Monday, June 15, 2009


…or least a slightly-plagiarized-from-the-disappointing-Wikipedia-version-of the complete history of apple butter.

“Apple butter was a popular way of using apples in colonial America.” – Wikipedia

That’s it! That is the total history of apple butter according to Wikipedia.

Further research has led me to discover a few more details. Whilst apple butter is generally accredited to New England, many historians actually believe it was brought over by the Pennsylvania Dutch (you know, the Amish folks) and then further rose to popularity in the Appalachia (you know, the Hillbillies).

Wikipedia goes on to describe apple butter as a “highly concentrated form of apple sauce.” I suppose that yes, whilst apple sauce and apple butter have the same beginnings it is far too simplistic to use such a description. It is like saying a ‘red wine jus’ is just a highly concentrated form of your favourite merlot.

Apple sauce is lumpy and runny and falls off your spoon if you check your watch whilst eating it.

Apple butter is smooth and spreads thick over toast. When you take that first bite, one should taste crisp autumn mornings and hay rides through the changing trees.

Traditionally, the preparation of apple butter was a weekend long community event. It all started early in the morning when the men would harvest several bushels of apples and then, as far as I could find, their work was done.

The boys would gather firewood to heat the large copper kettles and then, as far as I could find, their work was done.

The mothers peeled and sliced the apples. These were still the days when knives were used instead of peelers. My mother used to peel apples this way and told me that whatever letter the discarded apple peel most resembled was the first initial of the person whom you will marry.

I reckon that when the women were busy cutting off their fingers from peeling the apples while the men were lounging in hammocks, the women were secretly checking out the letters made by the peels to see who they should have actually married.

The cut apples were then thrown into the heated copper kettles while the girls took turns stirring with large wooden paddles and gossiping about Helga’s new bonnet.

It was important that the apples be stirred constantly or else they would burn and the whole town would take the girl in charge and put her in a stock and throw cream pies at her face.

The women would then spice the mixture with cinnamon, nutmeg and cloves. Requiring to be stewed all day, I imagine the aroma filled the town air with sweet incense comforting the souls.

When the sky was overcome by the colours of the setting sun, the apple butter was done and all the men got off their hammocks to come down to the copper pot for the first taste.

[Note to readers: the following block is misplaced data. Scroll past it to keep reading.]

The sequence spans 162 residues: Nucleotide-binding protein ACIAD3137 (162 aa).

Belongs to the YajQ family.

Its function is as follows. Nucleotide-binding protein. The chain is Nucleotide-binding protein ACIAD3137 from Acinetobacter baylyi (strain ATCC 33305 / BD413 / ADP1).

In October, many “historic” towns around the US have apple butter festivals where they roll out the copper kettles and throw a party. There was a big festival in a country town close to where I grew up.

They had two big events a year, one when the maple syrup was harvested and the other when it was time to make apple butter. My memories of apple butter come from when my family attended this festival. Memories so strong that, despite not having apple butter for at least twenty years, I still fantasize about it.

A few weeks ago when the kids came home from a walk through the bush loaded with apples they had picked from the neighbouring orchard, apple butter nostalgia took the best of me.

I pulled out my copper kettle (a.k.a. the slow cooker) and set out to peeling the apples with a knife (a.k.a. the peeler) and gossiping about Helga’s new bonnet (a.k.a. watching Golden Girls).

Sixteen hours later, the apples morphed into a deep golden brown butter with a slight hint of red. It was so thick it could be cut with a knife and the smell of cinnamon filled the kitchen.

I was so excited and proud to share this memory with those I love, however the three jars still sit unopened in the refrigerator because those I love are too afraid to try it. Those I love that smother bread with the foul Aussie tradition that is Vegemite won’t spread their toast with the sweet memories of my childhood.

Perhaps it has something to do with the fact that I used jars labeled “Strong Pickled Onions”?


Anonymous said...

This entry is wonderful; thank you, Hula Hank, for sharing. I'll be making apple butter tomorrow for my web series--maybe if you catch it, it'll stir even more memories?

Again, thanks for the smiles...

Marilyn said...

I too wonder why no one else will eat that apple-y goodness?

Thanks for the laugh and the history lesson. I have family stories of the all-day apple butter sessions. As some of my family were Pennsylvania Dutch and Amish, this actually makes sense.

I made a batch of apple butter the other day and braved the canning process so that a couple of jars could make the journey to Iraq for patriotic duty.

Yo Mamma said...

This is rude! Hank, you are a bad, bad man! innapropriate, too. questions? go to a real website, like . did you get drunk while writing this?